To be awarded time on the telescope, researchers have to write detailed descriptions of what they plan to do and how they will do it. But how the giant telescope will operate in space is not entirely know — especially as relates to exoplanets.  So it will be impossible for most researchers to make proposals and win time until JWST is already in space for at least two of its five years of operation.

Led by Batalha, exoplanet scientists are now hashing out a short list of JWST targets that the community as a whole can agree should be the top priorities scientifically and to allow researchers to learn better how JWST works.  As a result, they would be able to propose their own targets for research much more quickly  in those early years of JWST operations.   It’s the kind of community consensus building that Batalha is known for.

She also has an important roles in the NASA Astrophysics Advisory Committee and hopes to use the skills she developed working with Kepler on the upcoming Transiting Exoplanet Survey Satellite (TESS) mission.

Batalha preparing for the Science Walk in San Francisco on Earth Day.

A mother of four (including daughter Natasha, who is on her way to also becoming an accomplished astrophysicist), Batalha is active on Facebook sharing her activities, her often poetic thoughts, and her strong views about scientific and other issues of the day.

She was an active participant, for instance, in the National March for Science in San Francisco, posting photos and impressions along the way.  I think it’s fair to say her presence was noticed with appreciation by others.

And that returns us to what she considers to be some of her greatest potential “influence” — being an accomplished, high ranking and high profile NASA female scientist.

“I don’t have to stand up and say to young women ‘You can do this.’  You can just exist doing your work and you become a role model.  Like Rhea Setton did with me.”

And it is probably no coincidence that four other senior (and demanding) positions on the Kepler mission are filled by women — two of whom were students in classes taught some years ago by Natalie Batalha.

 

 

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With the Main JWST Mirror Completed, Scientists Focus On How To Best and Most Fairly Use It Once In Space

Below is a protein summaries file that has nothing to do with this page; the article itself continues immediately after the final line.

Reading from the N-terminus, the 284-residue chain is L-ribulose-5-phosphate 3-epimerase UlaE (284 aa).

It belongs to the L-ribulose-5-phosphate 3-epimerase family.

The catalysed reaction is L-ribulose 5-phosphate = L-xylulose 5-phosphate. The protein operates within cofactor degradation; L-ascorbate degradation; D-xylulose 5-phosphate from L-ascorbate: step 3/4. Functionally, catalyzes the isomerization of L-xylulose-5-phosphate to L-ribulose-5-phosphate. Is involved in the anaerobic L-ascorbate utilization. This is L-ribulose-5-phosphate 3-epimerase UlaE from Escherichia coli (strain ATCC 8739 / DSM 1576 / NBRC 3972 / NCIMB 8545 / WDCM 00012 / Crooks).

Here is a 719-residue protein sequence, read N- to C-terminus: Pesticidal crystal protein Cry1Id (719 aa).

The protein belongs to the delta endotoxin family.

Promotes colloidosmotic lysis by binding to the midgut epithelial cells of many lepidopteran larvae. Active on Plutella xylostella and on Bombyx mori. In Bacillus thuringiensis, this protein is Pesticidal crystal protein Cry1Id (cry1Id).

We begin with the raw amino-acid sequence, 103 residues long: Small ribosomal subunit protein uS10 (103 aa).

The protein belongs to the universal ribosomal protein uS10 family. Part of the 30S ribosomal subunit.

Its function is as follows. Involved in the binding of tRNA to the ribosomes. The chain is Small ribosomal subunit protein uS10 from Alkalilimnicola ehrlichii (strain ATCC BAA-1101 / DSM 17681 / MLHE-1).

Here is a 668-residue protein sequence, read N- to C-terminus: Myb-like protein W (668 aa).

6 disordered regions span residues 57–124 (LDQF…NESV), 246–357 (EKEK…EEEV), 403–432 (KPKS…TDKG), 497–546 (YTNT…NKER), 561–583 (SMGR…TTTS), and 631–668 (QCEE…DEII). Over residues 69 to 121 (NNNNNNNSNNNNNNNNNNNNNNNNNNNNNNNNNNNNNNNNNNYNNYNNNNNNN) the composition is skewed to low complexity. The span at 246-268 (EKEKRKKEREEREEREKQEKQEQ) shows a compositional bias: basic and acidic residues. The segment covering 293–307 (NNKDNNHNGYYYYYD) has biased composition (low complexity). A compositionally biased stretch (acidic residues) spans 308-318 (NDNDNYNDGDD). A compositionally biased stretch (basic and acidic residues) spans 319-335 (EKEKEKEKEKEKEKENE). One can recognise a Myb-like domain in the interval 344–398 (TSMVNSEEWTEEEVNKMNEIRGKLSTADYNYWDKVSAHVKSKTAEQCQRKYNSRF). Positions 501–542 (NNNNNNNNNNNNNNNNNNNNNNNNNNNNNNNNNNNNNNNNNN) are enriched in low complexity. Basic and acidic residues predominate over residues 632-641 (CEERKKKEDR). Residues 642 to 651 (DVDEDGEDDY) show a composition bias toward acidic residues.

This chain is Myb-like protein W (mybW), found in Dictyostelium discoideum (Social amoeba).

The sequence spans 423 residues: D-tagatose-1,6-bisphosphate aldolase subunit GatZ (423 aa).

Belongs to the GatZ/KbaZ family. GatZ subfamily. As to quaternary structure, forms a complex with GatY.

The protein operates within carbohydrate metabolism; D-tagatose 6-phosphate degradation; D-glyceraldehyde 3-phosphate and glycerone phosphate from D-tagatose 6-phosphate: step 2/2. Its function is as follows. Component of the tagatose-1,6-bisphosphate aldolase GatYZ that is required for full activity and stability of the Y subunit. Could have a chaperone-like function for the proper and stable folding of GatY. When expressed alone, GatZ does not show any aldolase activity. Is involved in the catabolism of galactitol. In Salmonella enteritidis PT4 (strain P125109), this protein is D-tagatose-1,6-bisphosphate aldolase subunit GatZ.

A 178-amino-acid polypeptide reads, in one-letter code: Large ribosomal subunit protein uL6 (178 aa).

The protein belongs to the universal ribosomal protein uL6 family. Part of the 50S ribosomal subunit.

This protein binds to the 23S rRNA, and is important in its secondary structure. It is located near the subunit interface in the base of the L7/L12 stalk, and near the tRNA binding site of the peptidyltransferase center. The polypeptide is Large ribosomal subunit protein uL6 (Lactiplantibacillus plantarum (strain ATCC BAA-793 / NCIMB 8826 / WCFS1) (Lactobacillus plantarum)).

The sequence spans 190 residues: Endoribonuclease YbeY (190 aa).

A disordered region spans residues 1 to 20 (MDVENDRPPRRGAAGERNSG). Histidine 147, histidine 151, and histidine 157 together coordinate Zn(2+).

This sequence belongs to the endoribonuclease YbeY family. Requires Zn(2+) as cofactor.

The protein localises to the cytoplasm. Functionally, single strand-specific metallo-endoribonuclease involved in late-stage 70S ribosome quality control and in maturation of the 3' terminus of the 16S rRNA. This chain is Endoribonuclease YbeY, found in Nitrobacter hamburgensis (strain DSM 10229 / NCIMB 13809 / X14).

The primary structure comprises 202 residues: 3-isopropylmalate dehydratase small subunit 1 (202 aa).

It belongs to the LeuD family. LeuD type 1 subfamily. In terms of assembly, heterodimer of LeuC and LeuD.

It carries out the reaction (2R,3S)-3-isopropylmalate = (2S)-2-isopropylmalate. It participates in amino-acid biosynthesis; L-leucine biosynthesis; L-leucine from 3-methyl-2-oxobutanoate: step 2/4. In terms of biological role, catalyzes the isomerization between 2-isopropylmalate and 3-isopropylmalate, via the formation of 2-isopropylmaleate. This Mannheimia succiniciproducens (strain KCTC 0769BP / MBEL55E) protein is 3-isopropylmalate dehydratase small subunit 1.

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Engineers conduct a white light inspection on NASA's James Webb Space Telescope in the clean room at NASA's Goddard Space Flight Center, Greenbelt, Maryland. Credits: NASA/Chris Gunn
Engineers conduct a white light inspection on NASA’s James Webb Space Telescope in the clean room at NASA’s Goddard Space Flight Center, Greenbelt, Maryland. (NASA/Chris Gunn)

Recent word that the giant mirror of the James Webb Space Telescope is essentially complete is a cause for celebration, a milestone in the long march toward launching what will be the most powerful astronomical instrument ever.  NASA Administrator Charlie Bolden made the announcement at the Goddard Space Flight Center, with senior project scientist John Mather declaring that “we’re opening up a whole new territory of astronomy.”

Although liftoff isn’t scheduled until two years from now, the mirror’s completion has led to an intensifying of the far less public but also essential task of determining how precisely the JWST will be used.

This is a major issue because the observatory will be far more complicated with many more moving parts for astronomers than the Hubble Space Telescope and other predecessors, and a significant amount of the learning about how to make observations can’t be done until JWST is already in space.

But more pressing still is the fact that “JW” (as it is now commonly called) will fly for a limited time, and as of now cannot be repaired or upgraded once in space because it will be too far away.

So while astronomers and the public have grown accustomed to long-lived observatories like the Hubble and Spitzer space telescopes — which have been revolutionizing astronomy for decades now — JW has a planned mission duration of just five years. Should the instruments continue working after that, the observatory will nonetheless run out of necessary fuel in 10 years.

Especially for exoplanet astronomers who often have to focus on a particular star and planet over a substantial time, this means they need to learn the JWST ropes fast or miss out on a scientific opportunity of a lifetime.

Natalie Batalha, a member of the JWST Science Advisory Committee and project scientist for the Kepler mission, said that the logic of  the traditional proposal cycles and proprietary periods “threatens to stall the release of potentially important technical information keeping data out of the public domain until the five year nominal mission is well underway.”